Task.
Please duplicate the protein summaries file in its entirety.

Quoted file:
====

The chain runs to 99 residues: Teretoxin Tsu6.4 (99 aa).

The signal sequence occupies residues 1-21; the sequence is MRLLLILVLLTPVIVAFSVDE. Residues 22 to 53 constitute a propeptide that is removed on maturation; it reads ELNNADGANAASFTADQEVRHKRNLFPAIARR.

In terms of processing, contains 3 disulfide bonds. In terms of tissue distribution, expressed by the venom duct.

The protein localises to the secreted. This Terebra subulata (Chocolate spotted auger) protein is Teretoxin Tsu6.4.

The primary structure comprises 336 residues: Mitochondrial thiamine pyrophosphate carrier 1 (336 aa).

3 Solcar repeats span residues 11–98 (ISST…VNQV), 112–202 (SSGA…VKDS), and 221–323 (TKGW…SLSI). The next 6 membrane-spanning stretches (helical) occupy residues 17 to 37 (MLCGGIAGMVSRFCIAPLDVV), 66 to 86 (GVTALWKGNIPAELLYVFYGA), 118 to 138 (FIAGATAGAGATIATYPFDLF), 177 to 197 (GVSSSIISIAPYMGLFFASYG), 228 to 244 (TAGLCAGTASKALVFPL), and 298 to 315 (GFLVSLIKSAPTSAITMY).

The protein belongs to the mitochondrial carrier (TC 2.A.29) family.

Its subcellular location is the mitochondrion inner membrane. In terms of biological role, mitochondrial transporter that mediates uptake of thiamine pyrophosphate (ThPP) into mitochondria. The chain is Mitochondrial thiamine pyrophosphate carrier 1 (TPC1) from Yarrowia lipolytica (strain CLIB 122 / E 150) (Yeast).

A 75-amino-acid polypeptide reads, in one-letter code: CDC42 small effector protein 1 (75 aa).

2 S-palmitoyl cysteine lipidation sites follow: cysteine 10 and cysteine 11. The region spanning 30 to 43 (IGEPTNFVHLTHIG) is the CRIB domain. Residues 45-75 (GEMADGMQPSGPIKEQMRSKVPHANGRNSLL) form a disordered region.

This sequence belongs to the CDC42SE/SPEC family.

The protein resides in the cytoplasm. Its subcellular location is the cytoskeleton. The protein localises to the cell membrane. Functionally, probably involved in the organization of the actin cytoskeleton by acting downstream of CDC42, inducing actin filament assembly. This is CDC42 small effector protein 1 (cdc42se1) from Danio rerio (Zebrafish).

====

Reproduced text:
The chain runs to 99 residues: Teretoxin Tsu6.4 (99 aa).

The signal sequence occupies residues 1-21; the sequence is MRLLLILVLLTPVIVAFSVDE. Residues 22 to 53 constitute a propeptide that is removed on maturation; it reads ELNNADGANAASFTADQEVRHKRNLFPAIARR.

In terms of processing, contains 3 disulfide bonds. In terms of tissue distribution, expressed by the venom duct.

The protein localises to the secreted. This Terebra subulata (Chocolate spotted auger) protein is Teretoxin Tsu6.4.

The primary structure comprises 336 residues: Mitochondrial thiamine pyrophosphate carrier 1 (336 aa).

3 Solcar repeats span residues 11–98 (ISST…VNQV), 112–202 (SSGA…VKDS), and 221–323 (TKGW…SLSI). The next 6 membrane-spanning stretches (helical) occupy residues 17 to 37 (MLCGGIAGMVSRFCIAPLDVV), 66 to 86 (GVTALWKGNIPAELLYVFYGA), 118 to 138 (FIAGATAGAGATIATYPFDLF), 177 to 197 (GVSSSIISIAPYMGLFFASYG), 228 to 244 (TAGLCAGTASKALVFPL), and 298 to 315 (GFLVSLIKSAPTSAITMY).

The protein belongs to the mitochondrial carrier (TC 2.A.29) family.

Its subcellular location is the mitochondrion inner membrane. In terms of biological role, mitochondrial transporter that mediates uptake of thiamine pyrophosphate (ThPP) into mitochondria. The chain is Mitochondrial thiamine pyrophosphate carrier 1 (TPC1) from Yarrowia lipolytica (strain CLIB 122 / E 150) (Yeast).

A 75-amino-acid polypeptide reads, in one-letter code: CDC42 small effector protein 1 (75 aa).

2 S-palmitoyl cysteine lipidation sites follow: cysteine 10 and cysteine 11. The region spanning 30 to 43 (IGEPTNFVHLTHIG) is the CRIB domain. Residues 45-75 (GEMADGMQPSGPIKEQMRSKVPHANGRNSLL) form a disordered region.

This sequence belongs to the CDC42SE/SPEC family.

The protein resides in the cytoplasm. Its subcellular location is the cytoskeleton. The protein localises to the cell membrane. Functionally, probably involved in the organization of the actin cytoskeleton by acting downstream of CDC42, inducing actin filament assembly. This is CDC42 small effector protein 1 (cdc42se1) from Danio rerio (Zebrafish).